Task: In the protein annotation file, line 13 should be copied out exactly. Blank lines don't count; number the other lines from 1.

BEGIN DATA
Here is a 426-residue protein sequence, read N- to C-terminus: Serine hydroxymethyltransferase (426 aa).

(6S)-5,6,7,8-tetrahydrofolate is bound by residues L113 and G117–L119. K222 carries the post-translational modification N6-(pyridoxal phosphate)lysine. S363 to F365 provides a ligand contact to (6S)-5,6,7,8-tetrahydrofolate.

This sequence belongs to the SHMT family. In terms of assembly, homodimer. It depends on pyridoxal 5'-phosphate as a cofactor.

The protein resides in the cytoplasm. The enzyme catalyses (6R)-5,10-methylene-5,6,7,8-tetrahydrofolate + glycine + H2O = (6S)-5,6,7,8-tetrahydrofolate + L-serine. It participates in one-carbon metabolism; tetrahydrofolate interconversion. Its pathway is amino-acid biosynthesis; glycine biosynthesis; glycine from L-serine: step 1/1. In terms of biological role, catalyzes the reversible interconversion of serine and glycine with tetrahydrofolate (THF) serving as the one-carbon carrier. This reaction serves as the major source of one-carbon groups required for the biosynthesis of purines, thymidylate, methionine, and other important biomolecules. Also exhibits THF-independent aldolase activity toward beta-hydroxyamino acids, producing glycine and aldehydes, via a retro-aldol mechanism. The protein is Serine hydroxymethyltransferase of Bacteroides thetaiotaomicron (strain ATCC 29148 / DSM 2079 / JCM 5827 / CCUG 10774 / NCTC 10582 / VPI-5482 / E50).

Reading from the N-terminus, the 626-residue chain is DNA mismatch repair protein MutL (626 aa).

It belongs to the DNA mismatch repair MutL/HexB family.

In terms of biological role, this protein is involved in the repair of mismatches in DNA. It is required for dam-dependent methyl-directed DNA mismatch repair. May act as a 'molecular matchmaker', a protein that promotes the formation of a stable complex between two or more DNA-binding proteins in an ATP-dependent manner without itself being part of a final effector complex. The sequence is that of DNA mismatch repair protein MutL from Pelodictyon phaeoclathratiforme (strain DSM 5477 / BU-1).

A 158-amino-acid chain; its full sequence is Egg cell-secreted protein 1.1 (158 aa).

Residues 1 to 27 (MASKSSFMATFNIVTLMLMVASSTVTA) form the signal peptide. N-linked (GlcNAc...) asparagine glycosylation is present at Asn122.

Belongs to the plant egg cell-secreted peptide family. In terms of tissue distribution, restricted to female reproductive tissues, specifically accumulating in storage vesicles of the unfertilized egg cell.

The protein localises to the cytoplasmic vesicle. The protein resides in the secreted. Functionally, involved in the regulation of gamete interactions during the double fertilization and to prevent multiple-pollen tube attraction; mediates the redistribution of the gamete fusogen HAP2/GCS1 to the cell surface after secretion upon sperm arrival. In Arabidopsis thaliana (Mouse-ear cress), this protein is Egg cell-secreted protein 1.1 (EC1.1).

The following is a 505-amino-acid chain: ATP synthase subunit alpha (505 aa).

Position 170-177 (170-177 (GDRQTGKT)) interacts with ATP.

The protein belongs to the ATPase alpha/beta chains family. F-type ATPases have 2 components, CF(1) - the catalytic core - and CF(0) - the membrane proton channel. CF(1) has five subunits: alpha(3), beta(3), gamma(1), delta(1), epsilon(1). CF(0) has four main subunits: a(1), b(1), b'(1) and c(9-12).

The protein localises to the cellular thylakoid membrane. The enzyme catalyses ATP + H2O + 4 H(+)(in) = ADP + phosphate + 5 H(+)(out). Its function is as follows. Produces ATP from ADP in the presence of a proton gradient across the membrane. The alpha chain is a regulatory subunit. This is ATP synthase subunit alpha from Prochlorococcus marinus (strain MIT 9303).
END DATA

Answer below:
Position 170-177 (170-177 (GDRQTGKT)) interacts with ATP.